Mayor Booker’s ideas are hopeful and positive. His credentials are impeccable, Stanford, Oxford University and Yale Law School. His leadership style is welcoming, personal and hands on. His energy levels rival Vesuvius.

He has known both success and failure, and he interprets criticism as an opportunity to learn.

Watching him tell his story, I got the impression that he is confident yet humble, compassionate not confrontational, hopeful not cynical. He has a great sense of humor, and most of the jokes he tells are self-deprecating.

He is a grateful man. Throughout his presentation he thanked others for the opportunities he had had and his successes. Again and again, he mentioned the incredible contribution of his parents and his grandfather. Quite frankly, I admire that quality.

Kitch and I had three interactions with the mayor. The first time he was gracious when we asked him if he would have his picture taken with Attorney Joe Savitz. The second time he honored a request to have his picture taken with Kitch. The third time was the most insightful moment. It happened at the end of his lecture. I raised my hand to ask a question and he acknowledged my request. Then someone in his entourage gave him the sign to end the presentation.

He walked across the stage to align himself with the place where I was standing, and he announced to the audience that this would be the final question. Then with a big smile on his face he looked at me and said, the pressure is on you sir. This is the last question.

The essence of my question was about the importance of education in the Booker formula for reclaiming our country’s future.

When I finished he surprised me and everyone in the room with words that went something like this: Thank you and God bless you sir for asking that question.

The sweet sound of spontaneous applause filled the room, and Mayor Cory Booker went into overdrive.

Once again, he told his story in a personal. non-partisan, non-inflammatory, thoughtful way. Using data from a McKinsey research report, he divided schools into two categories; those that serve students with a high level of education, and schools that do not offer students a high level of education. He was very specific about the responsibility we have to educate all of our children. He openly admitted that he is a big advocate of charter schools and mentoring programs. On the issue of faith based education, he was candid. “I don’t care how you pray, I care how you serve.”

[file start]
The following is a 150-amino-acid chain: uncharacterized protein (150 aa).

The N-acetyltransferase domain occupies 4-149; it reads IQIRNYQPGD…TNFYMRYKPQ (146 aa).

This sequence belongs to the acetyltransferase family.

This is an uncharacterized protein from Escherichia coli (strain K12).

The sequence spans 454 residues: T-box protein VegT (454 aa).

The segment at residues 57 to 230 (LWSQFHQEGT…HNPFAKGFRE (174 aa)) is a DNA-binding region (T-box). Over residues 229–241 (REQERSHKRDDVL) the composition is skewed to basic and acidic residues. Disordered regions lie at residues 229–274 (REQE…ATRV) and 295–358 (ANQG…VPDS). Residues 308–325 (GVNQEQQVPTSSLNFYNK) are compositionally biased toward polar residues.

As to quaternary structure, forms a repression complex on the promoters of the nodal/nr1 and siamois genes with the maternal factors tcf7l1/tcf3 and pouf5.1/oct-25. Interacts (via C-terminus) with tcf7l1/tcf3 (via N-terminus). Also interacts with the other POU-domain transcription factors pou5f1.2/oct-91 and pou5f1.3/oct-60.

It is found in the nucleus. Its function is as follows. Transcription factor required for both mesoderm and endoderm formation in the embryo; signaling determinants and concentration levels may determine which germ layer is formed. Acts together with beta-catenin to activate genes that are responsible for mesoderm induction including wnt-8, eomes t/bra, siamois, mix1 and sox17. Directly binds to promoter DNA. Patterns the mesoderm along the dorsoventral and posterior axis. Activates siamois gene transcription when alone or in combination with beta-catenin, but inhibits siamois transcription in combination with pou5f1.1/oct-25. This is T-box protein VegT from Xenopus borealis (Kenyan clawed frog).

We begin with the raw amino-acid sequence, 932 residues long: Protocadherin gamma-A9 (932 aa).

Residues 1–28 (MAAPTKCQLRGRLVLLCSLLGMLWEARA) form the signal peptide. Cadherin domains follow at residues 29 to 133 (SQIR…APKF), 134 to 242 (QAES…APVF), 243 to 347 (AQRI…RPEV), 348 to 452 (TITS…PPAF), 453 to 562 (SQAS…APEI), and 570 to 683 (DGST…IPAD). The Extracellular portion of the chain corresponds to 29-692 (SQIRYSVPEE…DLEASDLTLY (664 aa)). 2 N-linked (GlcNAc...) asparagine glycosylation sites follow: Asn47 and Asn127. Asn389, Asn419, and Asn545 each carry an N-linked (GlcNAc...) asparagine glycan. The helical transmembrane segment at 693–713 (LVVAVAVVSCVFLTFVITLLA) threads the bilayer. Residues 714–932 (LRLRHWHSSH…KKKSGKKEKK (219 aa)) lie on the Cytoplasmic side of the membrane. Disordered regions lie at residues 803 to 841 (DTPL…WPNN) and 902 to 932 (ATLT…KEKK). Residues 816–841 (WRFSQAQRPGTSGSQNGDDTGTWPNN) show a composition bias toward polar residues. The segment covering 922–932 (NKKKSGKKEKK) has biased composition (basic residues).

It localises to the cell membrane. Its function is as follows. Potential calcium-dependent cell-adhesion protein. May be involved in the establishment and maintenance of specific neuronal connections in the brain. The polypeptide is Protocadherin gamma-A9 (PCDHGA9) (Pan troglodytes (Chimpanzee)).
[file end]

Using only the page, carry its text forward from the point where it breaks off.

Most impressive was his reluctance to make teachers scapegoats.

The last words recorded in my notes to come out of Cory Booker’s mouth came straight from his heart. In the end, what matters most is what you do for other people.

Pulitzer Prize winner Ernest Becker believed that man is driven by an essential dualism. He needs to be a part of something and to stick out. He has a burning desire to count for something. I think that’s an insight into Cory Booker the man, the mayor and the motivator. He is an example of good, a force for change and a model of participation.

As I left the Dorothy Dixon Darte Center, I thought to myself, every America city has at least one and perhaps several Cory Bookers. If we want a better future for our country, we need to find Mayor Booker’s male and female counterparts and partner them with the Virginia Jones of our world. That’s what America at its very best is, and that’s what the face of America is on its best day.

The Annual Max Rosenn Lecture in Law and Humanities is a first class community event. Mayor Cory Booker and his message of hope, inspiration and service lived up to that tradition. It honored the legacy of Judge Max Rosenn who believed that elected officials must maintain a high standard of responsibility and service to the citizns they represent.

Please provide feedback to: